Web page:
British Executions

Joseph Hume

Age: 25

Sex: male

Crime: murder

Date Of Execution: 5 Mar 1908

Crime Location: Lhanbryde, Elgin

Execution Place: Inverness

Method: hanging

Executioner: Henry Pierrepoint


Joseph Hume was convicted of the murder of John Barclay Smith and sentenced to death.

He battered him to death at Lhanbryde, Elgin around 24 September 1907 at his home during a robbery.

John Smith was not found for a few days but on 29 September 1907 a neighbour began to smell a foul odour coming from his flat upstairs and she told the police who forced their way in and found him dead on his bed. His head had been smashed in and his watch was missing.

There were three empty spirit and beer bottles on a table and in the room the police found John Smith's mash hammer which was covered in blood.

There was no sign of a struggle although the wooden frame of the bedstead was smashed as though the murderer had missed his target and hit it instead.

When the police carried out their investigations they found that John Smith had been seen with a man early that day and a description of the man was taken and it was found to match that of a man that had recently deserted from the Highland Light Infantry called Joseph Hume.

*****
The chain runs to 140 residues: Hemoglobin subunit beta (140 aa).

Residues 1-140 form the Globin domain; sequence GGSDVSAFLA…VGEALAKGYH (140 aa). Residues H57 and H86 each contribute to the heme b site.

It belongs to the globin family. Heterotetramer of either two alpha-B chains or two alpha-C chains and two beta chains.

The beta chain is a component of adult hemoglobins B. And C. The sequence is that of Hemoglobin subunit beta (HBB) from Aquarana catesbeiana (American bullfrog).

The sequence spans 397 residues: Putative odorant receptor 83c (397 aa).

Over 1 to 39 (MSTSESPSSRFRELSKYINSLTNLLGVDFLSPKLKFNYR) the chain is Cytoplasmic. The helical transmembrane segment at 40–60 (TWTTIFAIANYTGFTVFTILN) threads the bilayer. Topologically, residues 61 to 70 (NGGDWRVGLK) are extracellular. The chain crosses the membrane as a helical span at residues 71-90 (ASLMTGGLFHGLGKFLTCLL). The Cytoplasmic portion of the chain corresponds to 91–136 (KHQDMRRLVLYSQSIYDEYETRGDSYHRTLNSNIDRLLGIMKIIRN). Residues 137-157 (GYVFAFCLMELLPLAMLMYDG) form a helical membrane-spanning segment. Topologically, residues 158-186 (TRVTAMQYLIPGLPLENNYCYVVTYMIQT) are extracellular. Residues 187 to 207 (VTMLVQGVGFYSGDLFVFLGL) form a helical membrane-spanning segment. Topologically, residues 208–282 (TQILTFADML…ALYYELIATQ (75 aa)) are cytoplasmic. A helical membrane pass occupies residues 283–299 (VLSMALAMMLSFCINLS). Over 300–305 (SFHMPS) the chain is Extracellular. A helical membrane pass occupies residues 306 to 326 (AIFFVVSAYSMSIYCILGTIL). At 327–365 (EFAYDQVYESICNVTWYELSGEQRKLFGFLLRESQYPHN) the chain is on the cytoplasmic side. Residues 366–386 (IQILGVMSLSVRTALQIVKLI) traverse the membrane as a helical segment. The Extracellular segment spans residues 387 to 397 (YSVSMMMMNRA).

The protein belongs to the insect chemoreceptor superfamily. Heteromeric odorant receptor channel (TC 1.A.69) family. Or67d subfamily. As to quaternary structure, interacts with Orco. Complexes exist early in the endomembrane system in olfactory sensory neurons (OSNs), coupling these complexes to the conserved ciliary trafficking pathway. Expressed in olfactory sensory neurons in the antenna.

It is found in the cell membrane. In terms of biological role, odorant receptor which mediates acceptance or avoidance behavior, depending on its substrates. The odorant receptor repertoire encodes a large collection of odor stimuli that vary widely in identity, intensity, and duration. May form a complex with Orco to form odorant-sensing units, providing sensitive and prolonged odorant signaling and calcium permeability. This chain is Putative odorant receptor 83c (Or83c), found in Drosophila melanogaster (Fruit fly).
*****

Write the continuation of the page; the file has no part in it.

He was later arrested in Stirling on Wednesday 23 October 1907 where he had been using the name Joseph Middleton. He had been in Stirling since 11 October 1907 when he had arrived with a man that was supposed to be his brother and had obtained lodgings in Mulbearn's lodging house in St Mary's Wynd. However, the following day he had left and gone to Ballingham's lodging house in St John Street. After that he had got work as a mason's labourer. He was found after police visited lodging houses in the area showing people photos of Joseph Hume. He was immediately identified and the police then went to his place of work where they arrested him.

When he was arrested he said that his name was Joseph Middleton but later admitted that it was Joseph Hume and that he had deserted from the Highland Light Infantry and then later re-enlisted in the same regiment under the name of Joseph Rutherford but said he knew nothing about the murder.

The police later went to a number of pawnshops and a pawnbroker from Edinburgh came forward to say that Joseph Hume had pawned a watch with him and the watch was later identified as being John Smiths.

The evidence against Joseph Hume was mostly circumstantial. Joseph Hume was identified as the man that had been seen with John Smith during the two days before the murder and it was proved that the watch that Joseph Hume had pawned was John Smith's.

John Smith was a road contractor.

see Aberdeen Press and Journal - Friday 25 October 1907

see Aberdeen Press and Journal - Thursday 27 February 1908

see Dundee Evening Telegraph - Thursday 05 March 1908 (includes picture)